When you think of RUM. . sitting at a bar overlooking the Caribbean sea with Reggae music pulsating from the jukebox is just what the doctor ordered. But, did you know that Rum is also made in America? Nah. . I did not know that either. After all, the hot sunny climate of spots like Jamaica, Barbados, Puerto Rico & Cuba is as perfect for growing the sugar cane required for making rum, as it is for sipping a rum & coke or mojito. But while the Caribbean is undoubtedly an ideal location for producing rum, it’s not the only region to consider when searching for a quality bottle. There are three main types of rum: white rum, dark rum, and spiced rum. Depending on the style, the alcohol content of rum can range from 20% alcohol to 75.5 % alcohol by volume. This notion of America making Rum never entered my mind until I read about it.
During the War for Independence in the USA, the Colonial Army and Navy ran on rations of rum. George Washington famously ordered a double-ration of rum for his troops on second anniversary of the Declaration of Independence in 1778, and celebrated his first inauguration as President of the United States in 1789 with barrels of rum being offered to his guests.
According to the United States Government Federal Standards of Identity, the following paragraph offers an official definition of rum:
(f) Class 6; rum. “Rum” is an alcoholic distillate from the fermented juice of sugar cane, sugar cane syrup, sugar cane molasses, or other sugar cane by-products, produced at less than 190 proof in such manner that the distillate possesses the taste, aroma and characteristics generally attributed to rum, and bottled at not less than 80 proof; and also includes mixtures solely of such distillates. Read more here!
Happily, the American rum story continues to get better. More and more distilleries are popping up across the 50 states, and the quality of rum in American continues to improve, from Florida to the Pacific. Here are some American Rums to try right now:Siesta Key Rum. This Sarasota, Fla. distillery (Drum Circle Distilling, to be exact) has long put out one of the best rums, not just in America, but anywhere, and distiller Troy Roberts’ loyalty to overwhelming quality continues, led by the flagship, simply spectacular Siesta Key Spiced Rum. Plainly, it’s just incredibly good rum.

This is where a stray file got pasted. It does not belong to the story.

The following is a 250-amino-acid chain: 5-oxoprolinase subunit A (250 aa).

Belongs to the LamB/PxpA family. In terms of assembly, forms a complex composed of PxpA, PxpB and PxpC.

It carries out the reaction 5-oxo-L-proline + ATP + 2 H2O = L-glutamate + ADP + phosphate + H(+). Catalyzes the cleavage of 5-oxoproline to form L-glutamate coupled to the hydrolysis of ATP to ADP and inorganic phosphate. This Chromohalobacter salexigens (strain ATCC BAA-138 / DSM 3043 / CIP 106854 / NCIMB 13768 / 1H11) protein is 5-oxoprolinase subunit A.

Papa’s Pilar Rum. This wonderful rum, part owned by the Hemingway estate, recently launched its first full-fledged rummaking operations at a new distillery in Key West, though much of the rum will remain sourced from Florida, the Caribbean and Central America. But the aging and finishing of the rum is itself a work of art, and makes it one of the best rums made in America.
Richland Rum. This American product is notable in that it’s America’s only single-estate rum, meaning every step of the rummaking process happens here, from cane to glass. And the result is a world-class rum, something you expect to find in Martinique, not in Georgia.
Thomas Tew Rum. This brash pot-still rum is produced by the Newport Distilling Company in Newport, RI, led by its wonderful single barrel expression (though the overproof is wild, too).
There’s a reason rum seems like something you should be sipping beachside, with or without a large-brimmed straw hat. While it can technically be made anywhere, rum’s historically tropical, an island product brimming with history, warmth, spice, and the sweetness of that most beloved, controversial crop: sugar cane. All rum is the product of sugar cane, which is why rum has some character that may seem like “sweetness” (without necessarily being sweet). Whatever rum is being produced, it starts with cane – pressed to remove excess water and either fermented immediately (to make rhum agricole), or boiled to create a molasses byproduct, from which most rum is made.
You can choose to use your rum for cocktails (mixing rum) – the likes of daiquiris, mojitos and the refreshing dark and stormy with ginger beer – or drinking neat (sipping rum). White and golden rums lend themselves perfectly to cocktail making, while the darker, more aged bottles are usually reserved for sipping. There is no party in the Caribbean without Rum and no Christmas Cake without lots of rum. Rum is my drink of choice and I believe no Rum is better than those distilled in the Islands of the Caribbean. I enjoy Appleton, Bacardi, Cruzan & Mount Gay rum. When looking for good-quality rum, you’re going to want to look to the sun-soaked Caribbean with its plethora of distilleries and bottles. You are free to disagree, after tasting one of these. Then, tell me what’s your favorite Rum?